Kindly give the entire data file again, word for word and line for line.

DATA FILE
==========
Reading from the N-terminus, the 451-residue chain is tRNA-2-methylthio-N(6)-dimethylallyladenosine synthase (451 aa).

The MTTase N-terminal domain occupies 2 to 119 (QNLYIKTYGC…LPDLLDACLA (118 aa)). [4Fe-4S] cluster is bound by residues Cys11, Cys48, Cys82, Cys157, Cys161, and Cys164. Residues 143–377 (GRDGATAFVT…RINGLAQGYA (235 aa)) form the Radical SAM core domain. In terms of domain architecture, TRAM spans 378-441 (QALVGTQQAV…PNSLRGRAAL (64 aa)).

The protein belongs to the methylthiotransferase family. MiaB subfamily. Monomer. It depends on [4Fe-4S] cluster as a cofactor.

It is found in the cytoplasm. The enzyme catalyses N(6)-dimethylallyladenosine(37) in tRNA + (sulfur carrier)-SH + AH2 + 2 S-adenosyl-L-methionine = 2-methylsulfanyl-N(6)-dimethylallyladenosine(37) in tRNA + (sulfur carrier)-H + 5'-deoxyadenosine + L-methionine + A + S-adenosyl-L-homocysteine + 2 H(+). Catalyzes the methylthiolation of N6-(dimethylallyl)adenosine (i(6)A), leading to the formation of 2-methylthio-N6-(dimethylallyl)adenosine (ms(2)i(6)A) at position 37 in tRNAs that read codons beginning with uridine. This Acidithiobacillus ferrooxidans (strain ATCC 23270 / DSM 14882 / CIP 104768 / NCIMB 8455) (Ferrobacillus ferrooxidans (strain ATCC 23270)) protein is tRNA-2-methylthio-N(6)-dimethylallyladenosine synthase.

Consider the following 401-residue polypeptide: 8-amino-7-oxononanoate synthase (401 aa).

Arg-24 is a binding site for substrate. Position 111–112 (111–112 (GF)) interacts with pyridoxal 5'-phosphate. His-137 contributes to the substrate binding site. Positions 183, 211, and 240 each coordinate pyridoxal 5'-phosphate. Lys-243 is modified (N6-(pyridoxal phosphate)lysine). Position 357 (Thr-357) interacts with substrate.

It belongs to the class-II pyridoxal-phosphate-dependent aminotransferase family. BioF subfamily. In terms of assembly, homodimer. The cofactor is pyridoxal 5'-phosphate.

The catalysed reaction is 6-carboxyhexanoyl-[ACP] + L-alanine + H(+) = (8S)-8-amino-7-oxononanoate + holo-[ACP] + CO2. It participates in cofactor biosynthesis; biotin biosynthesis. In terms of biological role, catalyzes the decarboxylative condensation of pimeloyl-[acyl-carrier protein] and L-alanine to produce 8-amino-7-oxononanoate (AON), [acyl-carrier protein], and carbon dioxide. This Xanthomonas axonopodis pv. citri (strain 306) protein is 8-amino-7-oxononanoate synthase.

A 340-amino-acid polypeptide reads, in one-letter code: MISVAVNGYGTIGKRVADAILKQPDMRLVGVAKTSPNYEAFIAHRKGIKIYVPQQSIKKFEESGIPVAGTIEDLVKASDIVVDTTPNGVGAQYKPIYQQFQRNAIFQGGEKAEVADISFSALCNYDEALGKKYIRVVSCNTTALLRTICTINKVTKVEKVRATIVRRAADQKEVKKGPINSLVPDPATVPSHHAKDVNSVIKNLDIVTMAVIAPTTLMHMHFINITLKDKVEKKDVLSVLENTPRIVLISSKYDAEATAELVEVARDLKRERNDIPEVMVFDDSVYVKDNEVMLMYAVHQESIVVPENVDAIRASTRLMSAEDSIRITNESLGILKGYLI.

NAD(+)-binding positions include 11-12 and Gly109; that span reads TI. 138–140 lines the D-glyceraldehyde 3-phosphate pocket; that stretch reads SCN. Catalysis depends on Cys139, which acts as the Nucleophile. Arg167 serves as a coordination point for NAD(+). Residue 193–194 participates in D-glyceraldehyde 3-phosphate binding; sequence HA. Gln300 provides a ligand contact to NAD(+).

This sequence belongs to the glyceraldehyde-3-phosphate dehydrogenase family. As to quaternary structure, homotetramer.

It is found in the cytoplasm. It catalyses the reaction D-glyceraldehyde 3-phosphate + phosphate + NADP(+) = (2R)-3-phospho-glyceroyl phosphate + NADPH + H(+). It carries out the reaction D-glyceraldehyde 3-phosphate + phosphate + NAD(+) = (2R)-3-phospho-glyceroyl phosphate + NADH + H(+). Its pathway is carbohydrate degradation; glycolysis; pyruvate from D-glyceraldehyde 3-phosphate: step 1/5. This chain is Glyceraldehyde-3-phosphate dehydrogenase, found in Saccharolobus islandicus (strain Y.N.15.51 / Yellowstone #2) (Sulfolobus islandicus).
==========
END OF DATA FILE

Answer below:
Reading from the N-terminus, the 451-residue chain is tRNA-2-methylthio-N(6)-dimethylallyladenosine synthase (451 aa).

The MTTase N-terminal domain occupies 2 to 119 (QNLYIKTYGC…LPDLLDACLA (118 aa)). [4Fe-4S] cluster is bound by residues Cys11, Cys48, Cys82, Cys157, Cys161, and Cys164. Residues 143–377 (GRDGATAFVT…RINGLAQGYA (235 aa)) form the Radical SAM core domain. In terms of domain architecture, TRAM spans 378-441 (QALVGTQQAV…PNSLRGRAAL (64 aa)).

The protein belongs to the methylthiotransferase family. MiaB subfamily. Monomer. It depends on [4Fe-4S] cluster as a cofactor.

It is found in the cytoplasm. The enzyme catalyses N(6)-dimethylallyladenosine(37) in tRNA + (sulfur carrier)-SH + AH2 + 2 S-adenosyl-L-methionine = 2-methylsulfanyl-N(6)-dimethylallyladenosine(37) in tRNA + (sulfur carrier)-H + 5'-deoxyadenosine + L-methionine + A + S-adenosyl-L-homocysteine + 2 H(+). Catalyzes the methylthiolation of N6-(dimethylallyl)adenosine (i(6)A), leading to the formation of 2-methylthio-N6-(dimethylallyl)adenosine (ms(2)i(6)A) at position 37 in tRNAs that read codons beginning with uridine. This Acidithiobacillus ferrooxidans (strain ATCC 23270 / DSM 14882 / CIP 104768 / NCIMB 8455) (Ferrobacillus ferrooxidans (strain ATCC 23270)) protein is tRNA-2-methylthio-N(6)-dimethylallyladenosine synthase.

Consider the following 401-residue polypeptide: 8-amino-7-oxononanoate synthase (401 aa).

Arg-24 is a binding site for substrate. Position 111–112 (111–112 (GF)) interacts with pyridoxal 5'-phosphate. His-137 contributes to the substrate binding site. Positions 183, 211, and 240 each coordinate pyridoxal 5'-phosphate. Lys-243 is modified (N6-(pyridoxal phosphate)lysine). Position 357 (Thr-357) interacts with substrate.

It belongs to the class-II pyridoxal-phosphate-dependent aminotransferase family. BioF subfamily. In terms of assembly, homodimer. The cofactor is pyridoxal 5'-phosphate.

The catalysed reaction is 6-carboxyhexanoyl-[ACP] + L-alanine + H(+) = (8S)-8-amino-7-oxononanoate + holo-[ACP] + CO2. It participates in cofactor biosynthesis; biotin biosynthesis. In terms of biological role, catalyzes the decarboxylative condensation of pimeloyl-[acyl-carrier protein] and L-alanine to produce 8-amino-7-oxononanoate (AON), [acyl-carrier protein], and carbon dioxide. This Xanthomonas axonopodis pv. citri (strain 306) protein is 8-amino-7-oxononanoate synthase.

A 340-amino-acid polypeptide reads, in one-letter code: MISVAVNGYGTIGKRVADAILKQPDMRLVGVAKTSPNYEAFIAHRKGIKIYVPQQSIKKFEESGIPVAGTIEDLVKASDIVVDTTPNGVGAQYKPIYQQFQRNAIFQGGEKAEVADISFSALCNYDEALGKKYIRVVSCNTTALLRTICTINKVTKVEKVRATIVRRAADQKEVKKGPINSLVPDPATVPSHHAKDVNSVIKNLDIVTMAVIAPTTLMHMHFINITLKDKVEKKDVLSVLENTPRIVLISSKYDAEATAELVEVARDLKRERNDIPEVMVFDDSVYVKDNEVMLMYAVHQESIVVPENVDAIRASTRLMSAEDSIRITNESLGILKGYLI.

NAD(+)-binding positions include 11-12 and Gly109; that span reads TI. 138–140 lines the D-glyceraldehyde 3-phosphate pocket; that stretch reads SCN. Catalysis depends on Cys139, which acts as the Nucleophile. Arg167 serves as a coordination point for NAD(+). Residue 193–194 participates in D-glyceraldehyde 3-phosphate binding; sequence HA. Gln300 provides a ligand contact to NAD(+).

This sequence belongs to the glyceraldehyde-3-phosphate dehydrogenase family. As to quaternary structure, homotetramer.

It is found in the cytoplasm. It catalyses the reaction D-glyceraldehyde 3-phosphate + phosphate + NADP(+) = (2R)-3-phospho-glyceroyl phosphate + NADPH + H(+). It carries out the reaction D-glyceraldehyde 3-phosphate + phosphate + NAD(+) = (2R)-3-phospho-glyceroyl phosphate + NADH + H(+). Its pathway is carbohydrate degradation; glycolysis; pyruvate from D-glyceraldehyde 3-phosphate: step 1/5. This chain is Glyceraldehyde-3-phosphate dehydrogenase, found in Saccharolobus islandicus (strain Y.N.15.51 / Yellowstone #2) (Sulfolobus islandicus).